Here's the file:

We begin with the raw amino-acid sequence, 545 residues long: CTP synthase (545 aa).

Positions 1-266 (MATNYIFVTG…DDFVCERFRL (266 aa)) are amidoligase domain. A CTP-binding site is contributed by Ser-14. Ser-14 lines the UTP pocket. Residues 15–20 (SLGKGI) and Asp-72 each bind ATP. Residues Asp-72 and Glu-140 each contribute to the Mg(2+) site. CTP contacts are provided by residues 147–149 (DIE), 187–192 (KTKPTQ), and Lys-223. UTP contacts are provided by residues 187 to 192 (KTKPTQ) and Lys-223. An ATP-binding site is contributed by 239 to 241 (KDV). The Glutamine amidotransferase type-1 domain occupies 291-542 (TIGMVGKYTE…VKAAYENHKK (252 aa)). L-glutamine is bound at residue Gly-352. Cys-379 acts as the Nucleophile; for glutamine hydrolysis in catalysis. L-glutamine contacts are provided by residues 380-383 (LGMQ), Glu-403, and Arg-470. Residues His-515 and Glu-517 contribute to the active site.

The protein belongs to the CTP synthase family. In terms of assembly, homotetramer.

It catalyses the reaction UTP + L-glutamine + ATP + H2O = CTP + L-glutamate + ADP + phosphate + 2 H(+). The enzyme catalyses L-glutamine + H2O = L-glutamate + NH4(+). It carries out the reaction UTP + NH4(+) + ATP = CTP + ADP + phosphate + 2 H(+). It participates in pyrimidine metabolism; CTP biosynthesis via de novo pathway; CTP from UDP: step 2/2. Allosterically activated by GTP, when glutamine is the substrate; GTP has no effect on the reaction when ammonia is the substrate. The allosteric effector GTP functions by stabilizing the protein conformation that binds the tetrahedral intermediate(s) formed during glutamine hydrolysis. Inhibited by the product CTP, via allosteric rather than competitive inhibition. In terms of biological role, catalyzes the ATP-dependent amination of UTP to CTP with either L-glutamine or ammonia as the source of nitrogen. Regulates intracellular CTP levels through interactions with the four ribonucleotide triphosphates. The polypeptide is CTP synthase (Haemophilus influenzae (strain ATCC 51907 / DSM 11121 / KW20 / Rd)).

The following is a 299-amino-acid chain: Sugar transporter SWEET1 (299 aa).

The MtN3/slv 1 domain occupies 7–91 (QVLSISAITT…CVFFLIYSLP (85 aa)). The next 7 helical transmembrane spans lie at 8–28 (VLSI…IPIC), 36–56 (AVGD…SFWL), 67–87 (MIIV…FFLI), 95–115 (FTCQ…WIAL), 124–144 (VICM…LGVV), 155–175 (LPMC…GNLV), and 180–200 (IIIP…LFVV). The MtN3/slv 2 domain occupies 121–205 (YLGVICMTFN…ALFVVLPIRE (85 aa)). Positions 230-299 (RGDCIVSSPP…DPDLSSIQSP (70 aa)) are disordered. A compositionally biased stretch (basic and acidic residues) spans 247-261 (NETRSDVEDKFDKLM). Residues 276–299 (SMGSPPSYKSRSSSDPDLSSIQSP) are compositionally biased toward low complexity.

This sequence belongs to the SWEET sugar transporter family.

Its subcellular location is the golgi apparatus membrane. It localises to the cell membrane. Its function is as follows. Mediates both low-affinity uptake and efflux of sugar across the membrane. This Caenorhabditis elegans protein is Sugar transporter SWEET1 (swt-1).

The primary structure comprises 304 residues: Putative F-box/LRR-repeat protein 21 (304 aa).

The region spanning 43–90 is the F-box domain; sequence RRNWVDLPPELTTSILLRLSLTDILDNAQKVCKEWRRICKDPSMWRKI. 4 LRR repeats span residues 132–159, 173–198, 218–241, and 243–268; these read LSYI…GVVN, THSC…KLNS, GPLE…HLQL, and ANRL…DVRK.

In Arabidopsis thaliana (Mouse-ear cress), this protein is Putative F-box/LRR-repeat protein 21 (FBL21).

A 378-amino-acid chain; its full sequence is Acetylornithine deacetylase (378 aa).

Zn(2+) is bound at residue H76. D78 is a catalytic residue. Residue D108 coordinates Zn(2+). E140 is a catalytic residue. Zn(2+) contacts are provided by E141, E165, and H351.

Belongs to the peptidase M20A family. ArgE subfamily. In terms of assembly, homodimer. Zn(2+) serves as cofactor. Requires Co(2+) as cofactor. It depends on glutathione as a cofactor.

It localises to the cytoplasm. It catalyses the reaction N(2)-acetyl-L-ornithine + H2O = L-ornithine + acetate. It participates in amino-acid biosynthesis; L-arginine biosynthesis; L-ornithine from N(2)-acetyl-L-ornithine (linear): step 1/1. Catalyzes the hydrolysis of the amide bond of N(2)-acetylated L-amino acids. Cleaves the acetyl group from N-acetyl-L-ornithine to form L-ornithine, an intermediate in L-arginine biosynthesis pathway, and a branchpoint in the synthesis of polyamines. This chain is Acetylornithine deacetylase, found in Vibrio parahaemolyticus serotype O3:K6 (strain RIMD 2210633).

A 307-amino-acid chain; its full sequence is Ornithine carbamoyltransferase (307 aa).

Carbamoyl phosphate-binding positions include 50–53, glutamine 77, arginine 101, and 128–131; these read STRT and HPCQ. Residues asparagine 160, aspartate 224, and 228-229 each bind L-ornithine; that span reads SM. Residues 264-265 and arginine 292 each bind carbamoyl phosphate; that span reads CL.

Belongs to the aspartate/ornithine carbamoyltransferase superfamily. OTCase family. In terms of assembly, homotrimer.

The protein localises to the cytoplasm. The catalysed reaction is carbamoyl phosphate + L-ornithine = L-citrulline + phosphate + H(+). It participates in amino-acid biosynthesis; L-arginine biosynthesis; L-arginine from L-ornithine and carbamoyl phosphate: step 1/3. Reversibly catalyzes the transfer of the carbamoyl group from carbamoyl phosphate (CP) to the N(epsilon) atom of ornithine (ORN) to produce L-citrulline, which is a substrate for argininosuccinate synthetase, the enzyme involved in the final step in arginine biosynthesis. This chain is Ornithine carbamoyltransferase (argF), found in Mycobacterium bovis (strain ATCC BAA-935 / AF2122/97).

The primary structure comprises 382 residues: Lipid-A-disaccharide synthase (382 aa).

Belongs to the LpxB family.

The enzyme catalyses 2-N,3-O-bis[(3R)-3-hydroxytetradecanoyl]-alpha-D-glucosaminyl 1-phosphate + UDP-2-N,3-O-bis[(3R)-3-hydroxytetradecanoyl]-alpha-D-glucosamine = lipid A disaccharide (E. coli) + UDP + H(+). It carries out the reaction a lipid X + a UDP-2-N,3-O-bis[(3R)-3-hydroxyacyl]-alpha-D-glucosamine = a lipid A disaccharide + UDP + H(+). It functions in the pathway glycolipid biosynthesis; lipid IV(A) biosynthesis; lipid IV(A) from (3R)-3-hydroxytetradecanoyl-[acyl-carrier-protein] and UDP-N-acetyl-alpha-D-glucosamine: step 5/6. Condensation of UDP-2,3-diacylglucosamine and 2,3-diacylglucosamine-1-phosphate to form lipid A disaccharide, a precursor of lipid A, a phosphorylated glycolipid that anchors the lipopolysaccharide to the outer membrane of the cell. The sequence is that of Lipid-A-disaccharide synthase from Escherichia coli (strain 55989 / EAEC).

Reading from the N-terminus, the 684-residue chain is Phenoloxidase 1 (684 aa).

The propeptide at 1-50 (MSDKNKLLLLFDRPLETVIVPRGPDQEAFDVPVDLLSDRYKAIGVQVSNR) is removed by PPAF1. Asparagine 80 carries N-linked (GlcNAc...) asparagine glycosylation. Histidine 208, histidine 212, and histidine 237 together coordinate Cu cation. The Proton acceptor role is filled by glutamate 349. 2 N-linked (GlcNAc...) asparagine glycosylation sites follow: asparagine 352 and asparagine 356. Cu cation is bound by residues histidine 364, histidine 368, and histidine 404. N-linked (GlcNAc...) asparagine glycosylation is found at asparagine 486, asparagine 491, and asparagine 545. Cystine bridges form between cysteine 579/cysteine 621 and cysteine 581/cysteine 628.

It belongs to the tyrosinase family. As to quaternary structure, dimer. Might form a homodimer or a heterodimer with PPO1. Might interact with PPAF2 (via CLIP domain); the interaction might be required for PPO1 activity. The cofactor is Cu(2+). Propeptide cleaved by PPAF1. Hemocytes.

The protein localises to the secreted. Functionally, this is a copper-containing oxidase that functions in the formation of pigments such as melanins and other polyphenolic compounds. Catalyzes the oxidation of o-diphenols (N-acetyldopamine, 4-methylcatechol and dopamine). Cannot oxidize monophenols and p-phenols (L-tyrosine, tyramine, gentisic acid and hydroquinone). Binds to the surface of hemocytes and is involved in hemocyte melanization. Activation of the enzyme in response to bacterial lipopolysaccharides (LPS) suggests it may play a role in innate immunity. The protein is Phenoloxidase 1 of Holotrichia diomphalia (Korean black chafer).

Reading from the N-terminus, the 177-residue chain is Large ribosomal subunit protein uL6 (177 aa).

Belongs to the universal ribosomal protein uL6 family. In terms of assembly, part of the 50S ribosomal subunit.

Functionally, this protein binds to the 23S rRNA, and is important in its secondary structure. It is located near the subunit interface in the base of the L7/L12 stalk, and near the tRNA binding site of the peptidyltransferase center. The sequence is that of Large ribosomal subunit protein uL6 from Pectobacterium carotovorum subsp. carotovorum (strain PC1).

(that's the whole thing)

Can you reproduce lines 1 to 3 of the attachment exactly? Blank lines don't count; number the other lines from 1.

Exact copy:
We begin with the raw amino-acid sequence, 545 residues long: CTP synthase (545 aa).

Positions 1-266 (MATNYIFVTG…DDFVCERFRL (266 aa)) are amidoligase domain. A CTP-binding site is contributed by Ser-14. Ser-14 lines the UTP pocket. Residues 15–20 (SLGKGI) and Asp-72 each bind ATP. Residues Asp-72 and Glu-140 each contribute to the Mg(2+) site. CTP contacts are provided by residues 147–149 (DIE), 187–192 (KTKPTQ), and Lys-223. UTP contacts are provided by residues 187 to 192 (KTKPTQ) and Lys-223. An ATP-binding site is contributed by 239 to 241 (KDV). The Glutamine amidotransferase type-1 domain occupies 291-542 (TIGMVGKYTE…VKAAYENHKK (252 aa)). L-glutamine is bound at residue Gly-352. Cys-379 acts as the Nucleophile; for glutamine hydrolysis in catalysis. L-glutamine contacts are provided by residues 380-383 (LGMQ), Glu-403, and Arg-470. Residues His-515 and Glu-517 contribute to the active site.

The protein belongs to the CTP synthase family. In terms of assembly, homotetramer.